Originally published November 2009

Mike Edwards remembers his Modified world championship and the end of the class …


EDITOR'S NOTE: Mike Edwards dominated the 2009 NHRA Pro Stock like few have ever done. While this title was Edwards' first as a professional drag racer, it wasn't his first championship. Edwards captured the NHRA's Modified eliminator title in 1981 and then the class was discontinued, denying Edwards the opportunity to run the No. 1 on his car in championship defense. Fifteen months ago, CompetitionPlus.com ran an article on the time Edwards won a championship as a sportsman racer. We felt it appropriate on a slow news day to rerun this informative article.

Whether or not Mike Edwards ever wins another national event, or sets a world record, his name will be forever etched in the history books of  drag racing. His accolades come not as a professional drag racer but as a dedicated sportsman racer.

In the class Edwards competed, dedication is an understatement for those who chased the titles throughout the United States and Canada.

One week a racer could be at the cutting edge of domination and the next week, with a swift stroke of the pencil, could be battling for their mere existence.

Edwards raced in the legendary Modified eliminator category, a division filled with a plethora of screaming small-blocks, four-speed mid-1960s Corvettes and first-generation Camaros. Running a close third were the Novas and Chevy IIs. edwards_02.jpg


Since coming to the professional ranks in the early 1980s, Edwards has been a dyed-in-the-wool GM racer. That’s why it’s ironic that his inclusion into drag racing history is with a small-block Ford Maverick.

Edwards cherishes those old Modified memories and while he doesn’t dwell on his success in those days, he smiles when reminded he was the last driver to win a world championship in the class.

Mike Edwards – the last man to win an NHRA Modified eliminator world championship.

“Yeah it’s pretty cool, I guess,” said the soft-spoken Edwards, when the aforementioned line was uttered in his presence. “I never thought of it that way but I cherish those days. That’s my roots. I really came up through the ranks there. I’m still missing that class. I know we have Comp now too but I can’t help but miss it. It just seemed like back in the days that Modified class, everyone enjoyed it. I really cherish the time that I had to run that class.”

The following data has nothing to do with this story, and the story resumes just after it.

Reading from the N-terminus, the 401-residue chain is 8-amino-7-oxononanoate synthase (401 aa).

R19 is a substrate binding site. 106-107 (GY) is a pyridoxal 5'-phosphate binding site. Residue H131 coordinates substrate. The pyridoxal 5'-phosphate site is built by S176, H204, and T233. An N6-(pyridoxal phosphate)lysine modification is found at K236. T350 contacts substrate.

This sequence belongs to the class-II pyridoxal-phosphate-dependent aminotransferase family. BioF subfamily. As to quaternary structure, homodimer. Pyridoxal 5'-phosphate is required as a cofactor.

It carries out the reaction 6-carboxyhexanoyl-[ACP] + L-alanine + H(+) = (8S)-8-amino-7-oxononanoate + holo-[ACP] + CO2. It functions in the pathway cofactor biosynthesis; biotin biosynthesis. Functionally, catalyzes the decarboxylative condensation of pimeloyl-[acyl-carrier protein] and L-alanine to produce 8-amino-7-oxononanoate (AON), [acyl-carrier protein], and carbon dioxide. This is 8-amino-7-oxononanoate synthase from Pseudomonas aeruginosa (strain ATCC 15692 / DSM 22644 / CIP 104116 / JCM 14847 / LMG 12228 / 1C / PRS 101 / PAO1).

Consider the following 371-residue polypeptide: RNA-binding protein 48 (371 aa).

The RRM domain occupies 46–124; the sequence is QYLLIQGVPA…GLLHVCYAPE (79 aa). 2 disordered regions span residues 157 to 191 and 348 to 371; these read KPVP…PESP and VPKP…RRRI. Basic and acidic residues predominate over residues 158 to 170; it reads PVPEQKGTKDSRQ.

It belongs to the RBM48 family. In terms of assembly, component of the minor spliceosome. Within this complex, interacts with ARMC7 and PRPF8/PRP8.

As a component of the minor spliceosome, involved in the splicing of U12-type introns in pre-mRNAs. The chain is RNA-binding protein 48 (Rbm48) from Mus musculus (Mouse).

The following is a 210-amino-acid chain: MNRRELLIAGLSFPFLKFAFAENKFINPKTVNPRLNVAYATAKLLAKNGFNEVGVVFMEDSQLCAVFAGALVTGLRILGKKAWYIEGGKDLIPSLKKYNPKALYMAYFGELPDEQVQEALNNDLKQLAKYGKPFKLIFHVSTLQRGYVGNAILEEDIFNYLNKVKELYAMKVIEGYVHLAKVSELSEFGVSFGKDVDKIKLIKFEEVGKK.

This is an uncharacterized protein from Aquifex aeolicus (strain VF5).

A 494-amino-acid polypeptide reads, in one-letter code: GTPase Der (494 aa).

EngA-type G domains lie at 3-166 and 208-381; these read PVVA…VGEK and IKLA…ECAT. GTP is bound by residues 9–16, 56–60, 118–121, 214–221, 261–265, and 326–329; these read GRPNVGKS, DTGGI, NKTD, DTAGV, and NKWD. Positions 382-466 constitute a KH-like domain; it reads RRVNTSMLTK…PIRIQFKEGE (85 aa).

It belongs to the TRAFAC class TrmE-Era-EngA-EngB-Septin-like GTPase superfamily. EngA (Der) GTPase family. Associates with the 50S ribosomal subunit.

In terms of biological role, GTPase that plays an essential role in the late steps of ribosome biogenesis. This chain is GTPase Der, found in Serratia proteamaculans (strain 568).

Edwards ran the Modified division with authority and a humble nature. His personality was non-confrontational, but the car he drove was anything but a pushover.

"You could race pretty heavily, go to 8 or 10 races a year and it wouldn’t cost a whole lot. The whole class was just fun, the indexes were able to let you be real competitive back then. I just enjoyed running that class." - Mike Edwards on racing Modified eliminator.

He competed in the B/Super Modified, a pounds-per-inch division, which ran on a mid-to-low ten-second index. The former Arlen Fadely Super Stock & Drag Illustrated project car did battle with a 302-inch engine shifting a Doug Nash 5-speed transmission on a ten-and-a-half inch tire with a Maverick body.

Edwards said the Modified eliminator heavy-hitters hung out in the Super Modified division.

“If you showed up for Indy in C/Super Modified you better have a lot of gas because you’re going to go a lot of rounds,” Edwards said. “When they first came out with that class, they would let the canted valve Ford run C. We started dominating and they took it out and made us run A or B. I switched over to B and ran real good there but it seemed like the Super Modified were the best. That’s a ten inch tire and a 750-cfm carburetor. They weight over 3400 or 3500 pounds so it’s hard to hook those little things up.”

For Edwards, the moderately inexpensive class was a purists division that carried a lesser price tag than Comp eliminator and an opportunity to race against other stick shift racers since Super Stock was largely comprised of automatic cars.